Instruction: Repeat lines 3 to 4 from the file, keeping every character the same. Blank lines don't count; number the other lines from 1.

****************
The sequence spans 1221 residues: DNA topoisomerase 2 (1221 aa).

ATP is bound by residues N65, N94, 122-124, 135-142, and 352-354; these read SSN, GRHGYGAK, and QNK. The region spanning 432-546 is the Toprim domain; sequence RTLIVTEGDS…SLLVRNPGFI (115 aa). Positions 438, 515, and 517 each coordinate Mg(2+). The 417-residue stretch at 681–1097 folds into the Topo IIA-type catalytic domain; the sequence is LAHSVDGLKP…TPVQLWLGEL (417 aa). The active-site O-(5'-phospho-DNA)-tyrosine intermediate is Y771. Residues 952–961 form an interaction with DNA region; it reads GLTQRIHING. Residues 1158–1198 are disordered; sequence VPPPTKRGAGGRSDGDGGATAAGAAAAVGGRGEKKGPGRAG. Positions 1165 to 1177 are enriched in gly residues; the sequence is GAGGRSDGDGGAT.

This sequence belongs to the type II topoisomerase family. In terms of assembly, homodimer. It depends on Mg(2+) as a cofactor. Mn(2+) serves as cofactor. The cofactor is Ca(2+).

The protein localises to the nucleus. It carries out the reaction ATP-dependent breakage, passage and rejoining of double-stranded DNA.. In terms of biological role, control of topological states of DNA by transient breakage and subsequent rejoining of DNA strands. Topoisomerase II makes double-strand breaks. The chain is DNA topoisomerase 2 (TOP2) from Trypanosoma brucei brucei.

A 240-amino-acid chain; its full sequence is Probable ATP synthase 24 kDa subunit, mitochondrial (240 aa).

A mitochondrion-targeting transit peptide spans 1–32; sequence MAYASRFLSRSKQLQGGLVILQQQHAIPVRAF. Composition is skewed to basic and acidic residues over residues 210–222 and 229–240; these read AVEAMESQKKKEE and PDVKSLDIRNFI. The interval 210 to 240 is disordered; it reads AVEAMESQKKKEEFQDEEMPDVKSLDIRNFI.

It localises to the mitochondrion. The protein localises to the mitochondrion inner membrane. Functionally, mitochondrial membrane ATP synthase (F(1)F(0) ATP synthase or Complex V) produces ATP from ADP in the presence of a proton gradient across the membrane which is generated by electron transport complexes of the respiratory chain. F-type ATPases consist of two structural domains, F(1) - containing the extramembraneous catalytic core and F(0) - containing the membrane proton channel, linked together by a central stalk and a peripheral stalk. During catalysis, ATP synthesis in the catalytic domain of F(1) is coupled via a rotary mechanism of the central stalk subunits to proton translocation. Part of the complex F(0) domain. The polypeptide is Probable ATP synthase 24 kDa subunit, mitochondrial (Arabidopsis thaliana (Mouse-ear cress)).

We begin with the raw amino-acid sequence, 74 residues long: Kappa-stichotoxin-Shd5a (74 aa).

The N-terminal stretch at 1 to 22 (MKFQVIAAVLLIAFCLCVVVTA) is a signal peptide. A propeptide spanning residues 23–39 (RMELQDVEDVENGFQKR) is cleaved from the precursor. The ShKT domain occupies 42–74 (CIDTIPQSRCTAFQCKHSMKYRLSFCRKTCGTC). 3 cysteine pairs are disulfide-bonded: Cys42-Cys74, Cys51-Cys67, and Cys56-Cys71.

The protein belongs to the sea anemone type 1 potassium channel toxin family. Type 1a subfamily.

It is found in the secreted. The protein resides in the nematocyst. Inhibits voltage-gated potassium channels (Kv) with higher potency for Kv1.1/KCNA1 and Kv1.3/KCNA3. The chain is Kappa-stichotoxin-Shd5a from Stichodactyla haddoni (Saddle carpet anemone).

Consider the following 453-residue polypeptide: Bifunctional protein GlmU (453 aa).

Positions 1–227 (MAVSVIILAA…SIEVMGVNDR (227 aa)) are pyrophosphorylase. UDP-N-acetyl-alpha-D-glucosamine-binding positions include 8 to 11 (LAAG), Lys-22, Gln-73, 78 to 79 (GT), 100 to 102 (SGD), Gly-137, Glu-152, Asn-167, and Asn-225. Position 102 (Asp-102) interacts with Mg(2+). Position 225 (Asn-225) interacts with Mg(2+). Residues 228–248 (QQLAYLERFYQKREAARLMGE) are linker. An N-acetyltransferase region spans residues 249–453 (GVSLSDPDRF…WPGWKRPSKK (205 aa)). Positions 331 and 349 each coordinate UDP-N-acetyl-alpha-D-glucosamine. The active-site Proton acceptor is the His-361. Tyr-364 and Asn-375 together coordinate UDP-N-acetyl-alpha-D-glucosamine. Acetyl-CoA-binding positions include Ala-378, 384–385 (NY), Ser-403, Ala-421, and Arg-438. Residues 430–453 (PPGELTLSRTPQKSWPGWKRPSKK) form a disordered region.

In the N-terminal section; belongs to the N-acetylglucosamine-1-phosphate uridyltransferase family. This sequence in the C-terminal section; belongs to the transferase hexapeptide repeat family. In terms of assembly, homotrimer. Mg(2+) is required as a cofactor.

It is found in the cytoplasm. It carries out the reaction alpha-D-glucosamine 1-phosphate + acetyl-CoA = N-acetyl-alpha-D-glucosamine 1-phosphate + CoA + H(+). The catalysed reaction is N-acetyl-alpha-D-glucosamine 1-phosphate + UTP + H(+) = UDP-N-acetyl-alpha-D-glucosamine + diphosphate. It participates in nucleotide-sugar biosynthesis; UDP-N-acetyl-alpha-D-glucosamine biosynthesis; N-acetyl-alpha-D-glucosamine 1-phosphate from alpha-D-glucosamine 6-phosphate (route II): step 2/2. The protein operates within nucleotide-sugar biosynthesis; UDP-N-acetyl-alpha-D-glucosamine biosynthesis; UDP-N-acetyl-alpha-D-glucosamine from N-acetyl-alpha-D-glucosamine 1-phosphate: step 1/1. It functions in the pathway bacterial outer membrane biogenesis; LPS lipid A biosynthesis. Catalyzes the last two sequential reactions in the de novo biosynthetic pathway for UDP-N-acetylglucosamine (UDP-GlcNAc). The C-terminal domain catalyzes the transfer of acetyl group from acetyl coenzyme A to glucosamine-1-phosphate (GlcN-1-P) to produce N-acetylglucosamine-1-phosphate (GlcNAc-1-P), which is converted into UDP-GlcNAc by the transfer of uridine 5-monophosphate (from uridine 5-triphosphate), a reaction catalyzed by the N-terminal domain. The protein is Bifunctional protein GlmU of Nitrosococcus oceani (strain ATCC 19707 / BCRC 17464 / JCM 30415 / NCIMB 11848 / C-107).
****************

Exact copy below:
This sequence belongs to the type II topoisomerase family. In terms of assembly, homodimer. It depends on Mg(2+) as a cofactor. Mn(2+) serves as cofactor. The cofactor is Ca(2+).

The protein localises to the nucleus. It carries out the reaction ATP-dependent breakage, passage and rejoining of double-stranded DNA.. In terms of biological role, control of topological states of DNA by transient breakage and subsequent rejoining of DNA strands. Topoisomerase II makes double-strand breaks. The chain is DNA topoisomerase 2 (TOP2) from Trypanosoma brucei brucei.